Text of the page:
This is not a startling epiphany, and maybe I've said it in 100 different ways since that fateful day, but it came unbidden into my mind as I walked the dog this morning. It appeared to be in sharp focus. When my father died, parts of me died too. This whole year I've mourned the loss of the man who shaped me, the way I think, and how I act, as if the Divine Sculptor handed him some clay the day I was born and said, "here, go to work." Now I'm not giving all the credit for who I am to my father. DNA, nature vs nurture, outside influences, my soul peeking through and my reflexive/rebellious proclivities all added to the composite which is ME. However, for most of my life, who I believe I am, because of or in spite of, has been seen through the lens of my father's desires and opinions. With that lens gone, I've had a hard time seeing myself. Who am I is a question I've asked myself several time this year. No wonder Little ME feels scared and alone. Physically and emotionally I feel lost. Yet, coincidentally, I also feel closer to a higher power. Perhaps with the clouded over lens removed, I'll be able to see the true essence of the girl Spirit meant to be.

As I continued reading the definition of "focus" I found synonyms listed interesting as well - center, core and heart. When I looked up the definition of core I was amazed to find this: " the inward nature, true substance or constitution of anything, as opposed to what is accidental, phenomenal illusory. And for heart: " the center of the total personality especially with reference to intuition, feeling, emotion." Its synonym is "essence."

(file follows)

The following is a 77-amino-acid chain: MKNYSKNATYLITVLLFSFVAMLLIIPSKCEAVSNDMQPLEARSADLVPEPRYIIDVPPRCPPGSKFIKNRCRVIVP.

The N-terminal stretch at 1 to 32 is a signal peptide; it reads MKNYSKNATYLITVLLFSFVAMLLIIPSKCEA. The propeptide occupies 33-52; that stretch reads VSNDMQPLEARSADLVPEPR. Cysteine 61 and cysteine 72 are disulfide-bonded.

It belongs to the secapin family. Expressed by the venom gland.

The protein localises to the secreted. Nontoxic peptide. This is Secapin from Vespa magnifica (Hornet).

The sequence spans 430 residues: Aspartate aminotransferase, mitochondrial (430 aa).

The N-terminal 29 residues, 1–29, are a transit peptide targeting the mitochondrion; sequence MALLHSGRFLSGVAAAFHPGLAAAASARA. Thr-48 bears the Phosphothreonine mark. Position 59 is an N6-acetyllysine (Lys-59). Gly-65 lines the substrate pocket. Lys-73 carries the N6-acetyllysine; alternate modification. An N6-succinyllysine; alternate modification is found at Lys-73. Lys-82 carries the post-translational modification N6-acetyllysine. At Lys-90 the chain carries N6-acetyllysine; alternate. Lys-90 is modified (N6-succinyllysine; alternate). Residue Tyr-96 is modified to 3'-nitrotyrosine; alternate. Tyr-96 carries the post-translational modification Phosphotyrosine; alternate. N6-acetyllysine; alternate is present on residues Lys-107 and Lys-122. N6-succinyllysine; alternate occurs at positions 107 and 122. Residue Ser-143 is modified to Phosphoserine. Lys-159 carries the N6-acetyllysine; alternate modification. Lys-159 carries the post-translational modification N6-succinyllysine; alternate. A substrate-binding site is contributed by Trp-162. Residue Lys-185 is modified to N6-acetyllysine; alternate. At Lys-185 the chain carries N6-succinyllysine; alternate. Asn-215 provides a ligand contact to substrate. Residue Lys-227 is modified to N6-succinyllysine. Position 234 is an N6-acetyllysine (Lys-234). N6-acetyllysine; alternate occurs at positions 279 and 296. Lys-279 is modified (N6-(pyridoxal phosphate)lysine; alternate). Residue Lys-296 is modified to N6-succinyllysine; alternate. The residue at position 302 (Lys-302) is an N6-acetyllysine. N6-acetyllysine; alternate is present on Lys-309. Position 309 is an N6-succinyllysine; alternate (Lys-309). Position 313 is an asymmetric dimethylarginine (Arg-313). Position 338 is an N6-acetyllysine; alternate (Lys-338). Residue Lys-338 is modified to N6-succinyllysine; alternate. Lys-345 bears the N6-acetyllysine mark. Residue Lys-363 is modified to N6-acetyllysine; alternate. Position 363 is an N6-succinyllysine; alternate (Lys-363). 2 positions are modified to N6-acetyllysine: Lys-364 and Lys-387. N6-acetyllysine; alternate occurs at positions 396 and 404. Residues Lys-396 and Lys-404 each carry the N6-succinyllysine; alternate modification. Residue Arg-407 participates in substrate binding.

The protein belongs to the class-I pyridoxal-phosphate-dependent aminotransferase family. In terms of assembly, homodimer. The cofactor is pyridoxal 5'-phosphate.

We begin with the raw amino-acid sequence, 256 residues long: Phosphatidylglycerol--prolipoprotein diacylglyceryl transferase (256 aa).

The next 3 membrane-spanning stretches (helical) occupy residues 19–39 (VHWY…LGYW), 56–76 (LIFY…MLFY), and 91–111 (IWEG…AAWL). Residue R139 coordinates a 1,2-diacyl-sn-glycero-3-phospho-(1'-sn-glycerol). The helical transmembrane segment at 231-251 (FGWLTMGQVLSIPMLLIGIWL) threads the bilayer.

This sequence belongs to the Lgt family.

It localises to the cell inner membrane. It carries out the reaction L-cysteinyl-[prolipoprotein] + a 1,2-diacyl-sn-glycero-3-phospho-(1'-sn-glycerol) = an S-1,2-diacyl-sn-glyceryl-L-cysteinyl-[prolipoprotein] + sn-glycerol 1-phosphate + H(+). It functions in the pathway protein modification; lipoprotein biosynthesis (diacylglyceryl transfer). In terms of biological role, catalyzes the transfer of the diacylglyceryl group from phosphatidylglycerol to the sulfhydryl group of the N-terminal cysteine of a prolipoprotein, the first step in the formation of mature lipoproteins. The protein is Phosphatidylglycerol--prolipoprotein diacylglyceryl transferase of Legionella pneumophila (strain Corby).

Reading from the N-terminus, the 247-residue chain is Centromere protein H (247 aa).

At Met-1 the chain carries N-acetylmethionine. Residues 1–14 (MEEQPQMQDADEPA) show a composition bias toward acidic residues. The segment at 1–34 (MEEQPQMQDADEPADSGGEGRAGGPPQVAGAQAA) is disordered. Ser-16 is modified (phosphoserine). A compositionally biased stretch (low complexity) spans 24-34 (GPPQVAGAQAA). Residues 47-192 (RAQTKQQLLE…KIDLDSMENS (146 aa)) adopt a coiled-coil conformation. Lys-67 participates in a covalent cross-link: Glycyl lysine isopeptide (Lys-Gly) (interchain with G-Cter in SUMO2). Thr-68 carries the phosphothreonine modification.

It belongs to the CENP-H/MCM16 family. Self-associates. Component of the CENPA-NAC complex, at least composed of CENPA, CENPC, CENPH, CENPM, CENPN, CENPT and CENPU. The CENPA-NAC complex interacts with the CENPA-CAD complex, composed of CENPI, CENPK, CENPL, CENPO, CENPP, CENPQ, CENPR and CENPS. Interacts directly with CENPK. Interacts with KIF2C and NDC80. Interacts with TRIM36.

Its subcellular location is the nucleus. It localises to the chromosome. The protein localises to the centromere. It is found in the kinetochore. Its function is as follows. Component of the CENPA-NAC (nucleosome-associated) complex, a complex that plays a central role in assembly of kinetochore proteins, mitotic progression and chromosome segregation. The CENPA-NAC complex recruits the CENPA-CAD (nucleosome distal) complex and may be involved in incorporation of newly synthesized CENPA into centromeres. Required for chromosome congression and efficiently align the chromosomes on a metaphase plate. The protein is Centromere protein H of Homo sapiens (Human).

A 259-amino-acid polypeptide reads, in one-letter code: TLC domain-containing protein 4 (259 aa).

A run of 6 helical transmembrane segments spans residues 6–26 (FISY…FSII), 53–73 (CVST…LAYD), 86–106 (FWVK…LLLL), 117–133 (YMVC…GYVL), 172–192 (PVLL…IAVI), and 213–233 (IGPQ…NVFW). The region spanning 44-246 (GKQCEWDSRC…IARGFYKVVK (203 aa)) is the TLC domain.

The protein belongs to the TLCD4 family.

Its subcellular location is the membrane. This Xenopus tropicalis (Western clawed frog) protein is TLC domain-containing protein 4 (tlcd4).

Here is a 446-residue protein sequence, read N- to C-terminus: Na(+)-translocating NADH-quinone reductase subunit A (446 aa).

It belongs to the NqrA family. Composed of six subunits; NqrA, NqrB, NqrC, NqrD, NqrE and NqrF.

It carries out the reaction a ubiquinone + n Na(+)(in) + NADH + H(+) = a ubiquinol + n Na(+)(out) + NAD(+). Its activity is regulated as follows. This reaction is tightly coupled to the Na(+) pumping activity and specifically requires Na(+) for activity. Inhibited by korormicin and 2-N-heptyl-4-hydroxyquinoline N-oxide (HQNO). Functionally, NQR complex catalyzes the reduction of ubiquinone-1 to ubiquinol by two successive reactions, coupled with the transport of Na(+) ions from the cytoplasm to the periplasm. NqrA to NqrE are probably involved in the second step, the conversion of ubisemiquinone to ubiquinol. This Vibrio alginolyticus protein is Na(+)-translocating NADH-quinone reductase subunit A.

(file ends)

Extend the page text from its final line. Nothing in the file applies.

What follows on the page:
So in the days, weeks and months ahead of me, as I intentionally lay the mantle of grief aside, I hope to see ME more clearly by concentrating on my core, my heart and my essence. With that thought in mind I went to bed and had all sorts of weird dreams where my father figured prominently. My father and moving furniture!

The first email in my inbox that did not have to do with advertising or sales contained this quote from the Daily Love:
"Where focus goes, energy flows. And if you don't take time to focus on what matters, then you're living a life of someone else's design."
Tony Robbins, peak performance coach, entrepreneur and best-selling author.
Another coincidence? You decide.

Today I'm grateful for the willingness to join dots together to get a clearer picture of how I want to live my life.

May you be blessed with vision and heart.
Merry ME

Thursday, December 29, 2011

Looking Back/Looking Ahead Part 2

I guess I'm not the only one using these last few days of 2011 to look back and take stock. My pen pal and blog friend Molly, commented on my last post about a site she found. Cortney Carver of bemorewithless suggests making a love list:

"Instead of firm goal setting or setting resolutions, make a list of the things you’d love to do or start doing in 2012. A new year allows for a fresh start, clean slate or new approach. Actually, you can create those things for yourself anytime, but a new year is a special invitation to be bold, brave, and different.
Make a love list for 2012 including every possible thing you would like to consider in life, love, business and relationships. What would you really love to do in 2012? What would you like to see? Who will you be and who will you be with in 2012?